A friend of mine recently forwarded the following blog link to me.
The author dives into 8 of the most common, and perhaps most detrimental, mistakes a nonprofit development team can do with their donor relations.
The author’s list concludes with an eight point that urges the reader to make a sincere thank you to those who give. This is the point of elaboration. Two questions guide the discussion: what is the implication of a giving program that has no gratitude built-in and what is the implication of giving that does not invite a future gift?
In a previous blog post, I wrote about the blessings and implications of “point of sale” giving. We’ve all seen the “give a penny to a cause” piggy-bank type giving slots at store check out counters. Similarly, we are often asked if we would like to add a dollar to the sum of our purchase. Both circumstances yield similar results- we give with the ease of a drop of change, a click of a button, or a head nod to the clerk. In that previous blog entry I argued that although convenient, these giving options defy the basic rule of giving which argues that “people give to people”. In these formats, people give after the coveted Cheerios are acquired…thereby dehumanizing that personal contact that usually drives the giving process.
Who extends the thank you in these circumstances? If giving thanks is a critical part of a giving program who thanks the point of sale giver? Does the cashier extend the important thank you? Is this individual worthy of thanks? Some point of sale programs provide an answer to these questions. Have you seen the option for givers to write their name on a postage document which is then displayed in the front window? In such instances, giving is more of a “I’ve just voted” badge of honor that is eventually removed when the giving program ends or when the window is due another Windex treatment (whichever comes first). The “thank you” in our ever increasingly less-intimate culture of giving is not present.
I understand the authors point that a thank you should not sound like a remixed appeal for more contribution. After all, when we are given birthday gifts, we do not ask our friends who generously gave to give again next year. However, that thank you needs to have some element of urgency. Point 6 of the authors punch list reminds us that there needs to be something of value (such as an opportunity to volunteer) in our communications to the giver. Point 5 reminds us that we need to communicate the impact of the gift. When combined, both points remind us that the thank you needs to honor the recent gift and provide a natural invitation to give more.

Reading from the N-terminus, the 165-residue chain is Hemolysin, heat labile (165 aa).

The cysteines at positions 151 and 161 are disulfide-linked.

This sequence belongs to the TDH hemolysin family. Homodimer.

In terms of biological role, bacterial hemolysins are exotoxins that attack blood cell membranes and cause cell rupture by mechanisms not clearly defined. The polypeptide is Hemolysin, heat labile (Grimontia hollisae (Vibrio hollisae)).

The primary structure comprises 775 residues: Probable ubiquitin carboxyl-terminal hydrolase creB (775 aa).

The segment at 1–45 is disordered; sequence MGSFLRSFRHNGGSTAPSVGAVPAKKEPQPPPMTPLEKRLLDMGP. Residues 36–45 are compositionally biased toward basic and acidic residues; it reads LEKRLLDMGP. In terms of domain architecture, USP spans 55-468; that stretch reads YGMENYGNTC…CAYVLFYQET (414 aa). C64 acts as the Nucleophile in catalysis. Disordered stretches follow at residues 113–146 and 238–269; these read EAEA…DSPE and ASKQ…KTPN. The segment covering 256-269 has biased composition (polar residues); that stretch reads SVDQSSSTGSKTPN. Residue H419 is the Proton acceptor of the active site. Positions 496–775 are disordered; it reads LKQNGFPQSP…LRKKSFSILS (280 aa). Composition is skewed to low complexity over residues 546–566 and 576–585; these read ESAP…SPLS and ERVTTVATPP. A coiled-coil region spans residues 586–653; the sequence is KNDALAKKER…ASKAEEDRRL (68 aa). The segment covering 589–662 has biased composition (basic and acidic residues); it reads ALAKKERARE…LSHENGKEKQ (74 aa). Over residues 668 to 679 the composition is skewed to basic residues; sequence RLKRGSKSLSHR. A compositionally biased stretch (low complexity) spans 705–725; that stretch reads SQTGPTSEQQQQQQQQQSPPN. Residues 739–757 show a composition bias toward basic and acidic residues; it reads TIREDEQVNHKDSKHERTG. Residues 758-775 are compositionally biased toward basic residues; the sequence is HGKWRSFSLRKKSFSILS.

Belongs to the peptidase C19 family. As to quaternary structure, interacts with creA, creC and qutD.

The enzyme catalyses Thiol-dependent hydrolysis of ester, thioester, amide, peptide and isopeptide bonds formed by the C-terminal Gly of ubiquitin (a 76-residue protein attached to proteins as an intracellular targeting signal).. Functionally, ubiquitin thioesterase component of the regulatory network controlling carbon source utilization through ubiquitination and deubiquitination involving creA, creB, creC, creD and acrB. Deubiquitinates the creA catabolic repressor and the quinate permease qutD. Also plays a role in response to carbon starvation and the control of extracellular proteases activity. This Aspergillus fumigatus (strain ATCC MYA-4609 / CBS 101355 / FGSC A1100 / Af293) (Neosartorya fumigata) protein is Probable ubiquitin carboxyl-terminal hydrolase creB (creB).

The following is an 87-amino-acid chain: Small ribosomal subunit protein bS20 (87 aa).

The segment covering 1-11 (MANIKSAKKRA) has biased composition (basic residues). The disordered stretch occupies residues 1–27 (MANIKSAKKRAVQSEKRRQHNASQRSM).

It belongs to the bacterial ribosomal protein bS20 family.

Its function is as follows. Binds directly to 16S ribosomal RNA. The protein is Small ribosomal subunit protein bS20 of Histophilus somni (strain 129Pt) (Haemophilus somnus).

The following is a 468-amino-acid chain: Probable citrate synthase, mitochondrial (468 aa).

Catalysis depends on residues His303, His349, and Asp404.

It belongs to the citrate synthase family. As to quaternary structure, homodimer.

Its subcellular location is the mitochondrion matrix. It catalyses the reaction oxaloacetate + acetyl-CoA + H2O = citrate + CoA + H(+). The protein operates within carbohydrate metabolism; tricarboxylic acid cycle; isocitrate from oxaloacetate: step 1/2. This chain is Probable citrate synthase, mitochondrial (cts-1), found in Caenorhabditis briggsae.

A nonprofit needs to eloquently argue that the single gift made an impact but the mission requires much more commitment than the single gift can provide. Missions that focus on ending homelessness, for example, need to recognize the single family that is housed thanks to the donation but also recognize that there are many more families that continue to require these services. Future similar gifts are needed.
Nonprofits should not be afraid to ask for more.
The development team of nonprofits should communicate in the thank you that their relationship with the giver is a partnership that has and may continue to make a difference.
If the nonprofit is afraid to ask its allies for future support then fundraising efforts (which are often targeted towards gaining new supporters) are bound to be difficult.
There needs to be a link between the progress the partnership provided and the great potential progress that same partnership may yield in the future.
I agree with the author when she states that this thank you needs to communicate a clear sense of gratitude. But I argue that nonprofits must be bold and unashamed to ask for more. The nonprofit sector is not the scene from “Oliver Twist” when the child is scared to ask for more.
Our missions are urgent, our need is great, and our partnerships empower us to make social change. Alas, a renewed partnership will not come to those who do not ask for it.